14th edition of the 8th year of SmartDrivingCars
D. Hall, Mar 25, "… The result in late March 2020 has been one where a confluence of risks has come together. Additional operational and financial risks may emerge as additional events compound on the current situation. Actuaries will be watching for any additional risk events that layer on to the current environment, especially ones that may cause additional property, mortality and health risks such as catastrophic weather events. Morbidity, mortality, asset/liability management and operational risks are all a part of the initial and evolving story. This update to the Society of Actuaries Research Brief has been constructed to highlight some of the key continuing and new features of the pandemic all around the world and contemplate the risks for the actuarial profession to consider in their work…" Read more Hmmmm… This is one of the best reports that I have seen and will be updated every 10 days or so. A good summary of the materials, podcasts and other good sources are here:
F. Fishkin, Mar. 26, "The Smart Driving Cars podcast with automated driving strategy consultant Richard Bishop joining Princeton’s Alain Kornhauser and co-host Fred Fishkin. Is automated trucking dead? Also…Covid-19 puts Waymo in park, the latest on Tesla and more. listen and subscribe!" "Alexa, play the Smart Driving Cars podcast!". Ditto with Siri, and GooglePlay … Alain
Video version… Watch episode 149 with Matt Daus.… Alain
Transportation Companies Can Apply for Economic Injury Disaster Loans (EIDLs) & Emergency EIDL Grants as part of The CARES Act!
M. Daus, Mar. 28, "As a follow-up to our reporting on the assistance available to transportation companies, the CARES Act expands eligibility for the Economic Injury Disaster Loans (EIDLs) administered by the Small Business Administration (SBA). The EIDLs had previously only been open to small businesses affected by COVID-19. Now, under the CARES Act, EIDLs are available to any business with not more than 500 employees, operating under a sole proprietorship or as an independent contractor, tribal businesses, cooperatives and ESOPs with fewer than 500 employees, all non-profit organizations, and individuals operating as sole proprietors or independent contractors…" Read more Hmmmm… Some of this money may actually help small transportation/mobility/logistics businesses. Hear/Watch PodCast 149 with Matt Daus. Alain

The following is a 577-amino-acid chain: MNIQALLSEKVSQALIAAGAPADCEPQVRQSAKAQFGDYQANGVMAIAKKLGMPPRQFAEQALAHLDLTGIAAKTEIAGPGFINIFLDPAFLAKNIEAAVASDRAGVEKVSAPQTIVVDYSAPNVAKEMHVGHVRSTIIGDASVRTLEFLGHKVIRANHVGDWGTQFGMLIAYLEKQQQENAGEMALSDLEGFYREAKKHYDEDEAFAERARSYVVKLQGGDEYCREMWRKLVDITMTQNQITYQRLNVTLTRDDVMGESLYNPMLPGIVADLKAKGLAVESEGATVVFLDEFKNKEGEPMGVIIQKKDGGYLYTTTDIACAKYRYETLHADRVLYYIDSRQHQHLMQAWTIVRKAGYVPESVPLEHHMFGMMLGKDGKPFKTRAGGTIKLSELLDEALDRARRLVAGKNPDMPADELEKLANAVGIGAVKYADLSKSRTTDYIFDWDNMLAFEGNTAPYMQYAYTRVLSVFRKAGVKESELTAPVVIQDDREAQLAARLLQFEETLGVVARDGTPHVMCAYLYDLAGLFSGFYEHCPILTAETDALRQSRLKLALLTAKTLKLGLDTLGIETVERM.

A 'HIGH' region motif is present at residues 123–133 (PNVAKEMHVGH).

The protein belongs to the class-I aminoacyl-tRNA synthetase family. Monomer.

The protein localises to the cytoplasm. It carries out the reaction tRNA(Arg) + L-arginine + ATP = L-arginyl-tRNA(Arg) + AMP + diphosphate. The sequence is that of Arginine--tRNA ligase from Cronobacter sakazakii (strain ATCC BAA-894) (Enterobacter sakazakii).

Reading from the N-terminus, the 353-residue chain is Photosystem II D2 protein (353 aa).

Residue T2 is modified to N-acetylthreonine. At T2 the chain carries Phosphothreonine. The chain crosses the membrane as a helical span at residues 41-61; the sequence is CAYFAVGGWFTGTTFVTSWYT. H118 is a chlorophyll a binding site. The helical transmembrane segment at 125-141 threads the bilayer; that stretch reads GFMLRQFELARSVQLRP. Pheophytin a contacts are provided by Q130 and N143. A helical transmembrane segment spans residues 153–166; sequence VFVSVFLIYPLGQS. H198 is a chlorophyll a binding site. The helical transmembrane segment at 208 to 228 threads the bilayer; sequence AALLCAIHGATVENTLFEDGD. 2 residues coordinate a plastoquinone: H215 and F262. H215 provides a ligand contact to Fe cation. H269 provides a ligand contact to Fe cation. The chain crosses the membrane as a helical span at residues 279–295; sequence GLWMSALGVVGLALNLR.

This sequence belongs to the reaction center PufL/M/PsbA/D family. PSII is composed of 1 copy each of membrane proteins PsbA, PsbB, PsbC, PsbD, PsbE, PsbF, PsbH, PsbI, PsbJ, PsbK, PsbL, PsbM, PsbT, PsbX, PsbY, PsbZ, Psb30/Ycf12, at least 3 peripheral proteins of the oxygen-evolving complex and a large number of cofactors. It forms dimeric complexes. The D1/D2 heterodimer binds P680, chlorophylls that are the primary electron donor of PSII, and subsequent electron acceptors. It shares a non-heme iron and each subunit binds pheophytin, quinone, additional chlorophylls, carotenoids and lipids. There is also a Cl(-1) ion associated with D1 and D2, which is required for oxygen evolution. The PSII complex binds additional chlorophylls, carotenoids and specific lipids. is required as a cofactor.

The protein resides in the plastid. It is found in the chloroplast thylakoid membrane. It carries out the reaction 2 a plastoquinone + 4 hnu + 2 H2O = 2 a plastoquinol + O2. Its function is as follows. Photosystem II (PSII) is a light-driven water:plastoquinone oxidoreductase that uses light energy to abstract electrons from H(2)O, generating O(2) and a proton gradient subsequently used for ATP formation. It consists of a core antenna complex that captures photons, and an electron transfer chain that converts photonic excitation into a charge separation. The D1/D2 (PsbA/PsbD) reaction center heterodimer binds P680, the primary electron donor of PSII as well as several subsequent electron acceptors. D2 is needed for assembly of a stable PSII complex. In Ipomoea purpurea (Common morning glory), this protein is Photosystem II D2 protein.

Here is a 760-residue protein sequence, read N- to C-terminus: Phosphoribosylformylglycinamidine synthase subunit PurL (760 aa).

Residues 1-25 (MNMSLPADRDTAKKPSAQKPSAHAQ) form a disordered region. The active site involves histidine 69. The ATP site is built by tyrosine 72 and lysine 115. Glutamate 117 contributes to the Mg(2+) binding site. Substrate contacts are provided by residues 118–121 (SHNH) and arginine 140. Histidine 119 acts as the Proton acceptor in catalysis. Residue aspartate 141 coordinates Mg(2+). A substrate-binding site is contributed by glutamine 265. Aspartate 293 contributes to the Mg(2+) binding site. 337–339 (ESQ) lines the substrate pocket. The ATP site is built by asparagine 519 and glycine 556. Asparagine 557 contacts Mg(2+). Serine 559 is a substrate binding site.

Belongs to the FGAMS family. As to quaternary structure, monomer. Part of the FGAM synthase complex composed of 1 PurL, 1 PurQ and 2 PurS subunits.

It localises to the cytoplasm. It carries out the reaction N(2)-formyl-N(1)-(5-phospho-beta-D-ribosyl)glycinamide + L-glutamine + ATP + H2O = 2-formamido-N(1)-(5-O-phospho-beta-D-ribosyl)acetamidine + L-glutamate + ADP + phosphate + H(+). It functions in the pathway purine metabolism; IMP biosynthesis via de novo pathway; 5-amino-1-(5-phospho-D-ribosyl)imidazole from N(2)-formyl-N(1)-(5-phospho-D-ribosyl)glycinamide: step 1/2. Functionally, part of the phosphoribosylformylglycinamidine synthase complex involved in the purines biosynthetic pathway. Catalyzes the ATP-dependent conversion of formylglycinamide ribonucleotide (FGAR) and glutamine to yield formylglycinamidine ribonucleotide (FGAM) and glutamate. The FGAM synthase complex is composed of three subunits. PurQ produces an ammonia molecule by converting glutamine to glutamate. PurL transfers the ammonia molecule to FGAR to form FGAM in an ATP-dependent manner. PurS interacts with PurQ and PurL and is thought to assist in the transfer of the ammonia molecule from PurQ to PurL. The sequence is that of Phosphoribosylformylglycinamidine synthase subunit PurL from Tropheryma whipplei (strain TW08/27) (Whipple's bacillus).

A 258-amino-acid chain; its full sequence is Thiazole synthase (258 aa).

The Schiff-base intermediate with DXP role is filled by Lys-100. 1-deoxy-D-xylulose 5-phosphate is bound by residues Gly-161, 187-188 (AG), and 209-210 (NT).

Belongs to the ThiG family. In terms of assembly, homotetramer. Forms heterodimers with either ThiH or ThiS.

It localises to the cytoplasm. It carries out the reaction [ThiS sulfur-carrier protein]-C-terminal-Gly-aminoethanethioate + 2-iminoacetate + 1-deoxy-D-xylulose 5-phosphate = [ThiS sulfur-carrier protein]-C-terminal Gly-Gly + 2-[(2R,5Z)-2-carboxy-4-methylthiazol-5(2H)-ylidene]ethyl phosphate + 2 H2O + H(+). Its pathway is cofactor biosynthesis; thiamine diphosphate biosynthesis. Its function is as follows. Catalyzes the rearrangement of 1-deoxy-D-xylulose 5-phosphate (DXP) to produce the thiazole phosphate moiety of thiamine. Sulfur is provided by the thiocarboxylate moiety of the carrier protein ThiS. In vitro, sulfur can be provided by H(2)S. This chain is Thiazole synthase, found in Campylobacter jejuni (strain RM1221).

K. Pyle, Mar. 27, "Two former Carnegie Mellon faculty members, who happen to be brothers, discuss how they are taking a pragmatic approach of adding automation to long-haul trucking. Their company, Locomation, upgrades an existing big rig by replacing the side-view mirrors with a module that includes a mirror, lidar, radar, camera sensors, and radios.
This suite of sensors feeds a computer running their software stack. Their system and service allow trucking companies to field a two-truck platoon. Their initial target market is time-sensitive, long-haul applications where trucking companies normally employ two drivers for a single truck with minimal stops (one sleeps while the other drives)…" Read more Hmmmm… Also watch Ken Pyle’s interview. Alain
Z. Shahan, Mar. 27, "…Apparently, according to Out of Spec Motoring and a video its Twitter account shared, the next Tesla Autopilot update will provide one huge bridge between those two steps. It will give your car the superpower of stopping at red lights and stop signs by itself…" Read more Hmmmm… Great, but don’t rely on it because you are still responsible!!! If it doesn’t work and you run a red and get T-boned, then it’s your life that you lose! What is great is: if you are clueless, it may keep you from inadvertently running a red,… not getting T-boned and not losing your life. 🙂 See video Alain
C. Lombardo, Mar 30, "Exor NV, the holding company of Italy’s Agnelli family, is investing in ride-share company Via Transportation Inc. that would mark its first big foray into the technology sector.